Her fingers shaped into a point that was directed at Elante, her smile turning thoughtful. "Come tomorrow please, and I'll show you that my people's ritual is about everything but giving up hope." Then she shuffled a little closer to the mage, within arm's reach now, though still settled on the floor.

Elante flinched away from the spirits before realising what they were, and relaxing at least somewhat. "I ... I'll think about it." he said, "If it means a lot to you, then I'll make the effort. It's not like I'll be doing anything else... apart from moping in some bloody darkened room."

The mage grimaced. He was doing a lot of that lately, but he didn't have any intention to stop until he could cope with people being people all over the place. "Was there something else, or did you just want to know?" he asked.

Grimacing, it took Parlina barely a thought to coax the spirits away from Elante, if only to give him a touch of breathing space, face bright with approval. "It would mean a lot to me, especially if your alternative is hiding away in some room. You don't have to say a word, just come and watch." Parlina kept the fact that she actually thought him good company – even when moping – all to herself for now, realising that her original purpose for coming here had been left rather impressively by the wayside.

"Yes, but there wasn't much point asking if you weren't coming! Anyway, do you have anything that Sir Aeryn might have possessed that I could use tomorrow in the ritual? It's purely a symbolic role.... I won't do it any harm, I swear! It helps the spirits to know where to circulate their help to those in need, be it spiritually or otherwise."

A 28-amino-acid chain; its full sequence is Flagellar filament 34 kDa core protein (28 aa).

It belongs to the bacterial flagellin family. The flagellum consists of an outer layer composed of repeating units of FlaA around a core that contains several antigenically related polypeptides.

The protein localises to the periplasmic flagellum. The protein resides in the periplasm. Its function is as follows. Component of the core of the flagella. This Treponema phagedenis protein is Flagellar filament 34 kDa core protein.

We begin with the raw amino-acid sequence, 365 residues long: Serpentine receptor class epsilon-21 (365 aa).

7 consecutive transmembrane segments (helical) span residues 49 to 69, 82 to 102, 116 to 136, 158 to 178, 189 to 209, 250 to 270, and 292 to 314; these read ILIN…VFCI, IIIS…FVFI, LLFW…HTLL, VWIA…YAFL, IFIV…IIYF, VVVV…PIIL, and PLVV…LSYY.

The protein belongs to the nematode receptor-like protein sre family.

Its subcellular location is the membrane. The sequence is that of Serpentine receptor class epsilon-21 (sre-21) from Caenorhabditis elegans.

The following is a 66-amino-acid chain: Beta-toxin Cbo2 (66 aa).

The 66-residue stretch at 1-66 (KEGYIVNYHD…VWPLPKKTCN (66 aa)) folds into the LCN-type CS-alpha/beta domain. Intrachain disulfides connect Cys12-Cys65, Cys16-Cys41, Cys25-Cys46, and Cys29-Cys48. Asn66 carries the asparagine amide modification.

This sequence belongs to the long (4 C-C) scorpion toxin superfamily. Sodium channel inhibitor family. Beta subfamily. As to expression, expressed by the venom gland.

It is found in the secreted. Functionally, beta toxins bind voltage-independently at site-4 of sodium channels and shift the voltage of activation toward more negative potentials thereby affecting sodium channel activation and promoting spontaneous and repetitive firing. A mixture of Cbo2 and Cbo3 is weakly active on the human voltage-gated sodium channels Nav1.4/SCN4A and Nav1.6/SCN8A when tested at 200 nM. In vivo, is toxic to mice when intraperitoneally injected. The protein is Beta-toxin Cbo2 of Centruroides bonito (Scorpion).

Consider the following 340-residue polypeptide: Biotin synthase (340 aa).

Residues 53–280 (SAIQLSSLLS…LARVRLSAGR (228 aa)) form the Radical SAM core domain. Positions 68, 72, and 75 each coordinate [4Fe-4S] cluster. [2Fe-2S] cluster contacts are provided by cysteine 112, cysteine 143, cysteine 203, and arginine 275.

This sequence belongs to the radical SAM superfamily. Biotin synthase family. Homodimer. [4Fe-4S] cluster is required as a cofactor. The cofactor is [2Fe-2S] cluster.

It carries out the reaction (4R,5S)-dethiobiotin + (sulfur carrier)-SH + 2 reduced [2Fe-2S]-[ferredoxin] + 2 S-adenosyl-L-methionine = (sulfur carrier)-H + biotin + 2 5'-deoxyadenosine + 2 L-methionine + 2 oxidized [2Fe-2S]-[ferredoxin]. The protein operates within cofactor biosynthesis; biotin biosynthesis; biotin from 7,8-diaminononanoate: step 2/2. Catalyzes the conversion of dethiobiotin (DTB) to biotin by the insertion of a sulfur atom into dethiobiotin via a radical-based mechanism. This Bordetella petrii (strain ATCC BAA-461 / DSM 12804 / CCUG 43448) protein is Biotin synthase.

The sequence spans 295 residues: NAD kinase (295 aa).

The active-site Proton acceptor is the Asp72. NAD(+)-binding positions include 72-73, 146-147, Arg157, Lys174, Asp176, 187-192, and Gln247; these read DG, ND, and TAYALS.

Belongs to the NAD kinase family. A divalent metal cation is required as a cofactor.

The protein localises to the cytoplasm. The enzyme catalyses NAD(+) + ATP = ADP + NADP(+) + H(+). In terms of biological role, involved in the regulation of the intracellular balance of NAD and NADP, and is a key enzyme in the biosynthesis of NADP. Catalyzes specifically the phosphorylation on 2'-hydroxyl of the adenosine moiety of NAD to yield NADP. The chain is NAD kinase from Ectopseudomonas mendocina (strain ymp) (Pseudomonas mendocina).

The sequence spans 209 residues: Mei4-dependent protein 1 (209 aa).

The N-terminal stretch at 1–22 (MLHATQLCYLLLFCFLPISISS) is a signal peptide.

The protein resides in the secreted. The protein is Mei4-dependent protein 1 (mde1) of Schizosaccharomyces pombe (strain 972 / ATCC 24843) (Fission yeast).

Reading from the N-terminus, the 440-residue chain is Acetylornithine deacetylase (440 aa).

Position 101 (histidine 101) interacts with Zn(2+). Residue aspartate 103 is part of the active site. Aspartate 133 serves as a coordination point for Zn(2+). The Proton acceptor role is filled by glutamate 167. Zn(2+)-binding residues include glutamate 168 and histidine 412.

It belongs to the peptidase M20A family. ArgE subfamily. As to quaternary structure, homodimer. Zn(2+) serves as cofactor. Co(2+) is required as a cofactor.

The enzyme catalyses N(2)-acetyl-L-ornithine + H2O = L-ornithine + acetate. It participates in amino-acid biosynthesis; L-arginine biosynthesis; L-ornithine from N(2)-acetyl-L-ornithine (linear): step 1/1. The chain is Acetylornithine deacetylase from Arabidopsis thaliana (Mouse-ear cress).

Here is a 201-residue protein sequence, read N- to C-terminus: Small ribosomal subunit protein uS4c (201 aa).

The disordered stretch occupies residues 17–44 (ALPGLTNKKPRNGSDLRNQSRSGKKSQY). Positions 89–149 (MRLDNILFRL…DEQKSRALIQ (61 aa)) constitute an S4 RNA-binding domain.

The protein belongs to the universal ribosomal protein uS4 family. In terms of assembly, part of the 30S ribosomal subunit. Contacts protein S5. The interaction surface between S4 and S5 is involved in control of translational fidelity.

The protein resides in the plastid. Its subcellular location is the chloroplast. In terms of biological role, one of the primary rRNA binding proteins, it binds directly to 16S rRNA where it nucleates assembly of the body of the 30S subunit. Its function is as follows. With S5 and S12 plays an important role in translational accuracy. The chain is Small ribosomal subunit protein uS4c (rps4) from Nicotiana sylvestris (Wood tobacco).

Hopeful, Parlina waited patiently for a response, tucking her legs up and circling her arms around them comfortably.

"I..." Elante blinked, hand subconsciously going to his pocket and hovering there almost protectively. "I don't ... I'm not sure I can ... quite ... do that, yet." Frowning, Elante slipped his hand into the pocket and closed it about the ring within.

"I only have one thing." he said, bringing his hand out and holding the bejewelled object gently in his palm. "It's his engagement ring ... I don't think that I can... you understand, right?" Wincing slightly, he closed his hand over it. "It's all I have."

Parlina pushed off the ground with one hand to stand, looking across at the seated Elante, ring protected only by the flesh of his hand, and yet the druid knew that the ring could not be in a safer place, save on Aeryn's own finger. Slowly, so not to cause alarm, she began to walk forward until she was standing before the mage, then lowering a hand to her side pouch to feel at the little stone within that for her, mirrored Elante's ring.

It was so small, just like the pretty jewellry that the mage could not give up to her, and yet equally meant so much. All that they had left of people that were so very lost to them. Her smile was weak as her free hand rose to try and cover Elante's closed fist, nodding.

Elante drew his hand back as Parlina made to cover it, not out of any conscious mistrust but simply on reflex. The mage hesitated, looking away.

"Of course I understand." she said simply, not seeming perturbed at all by the reaction her movement garnered. Instead, she focused on turning her little object over through the leather of the pouch and remembering her foolish impulse to want to toss it away, hateful thing that it had been once.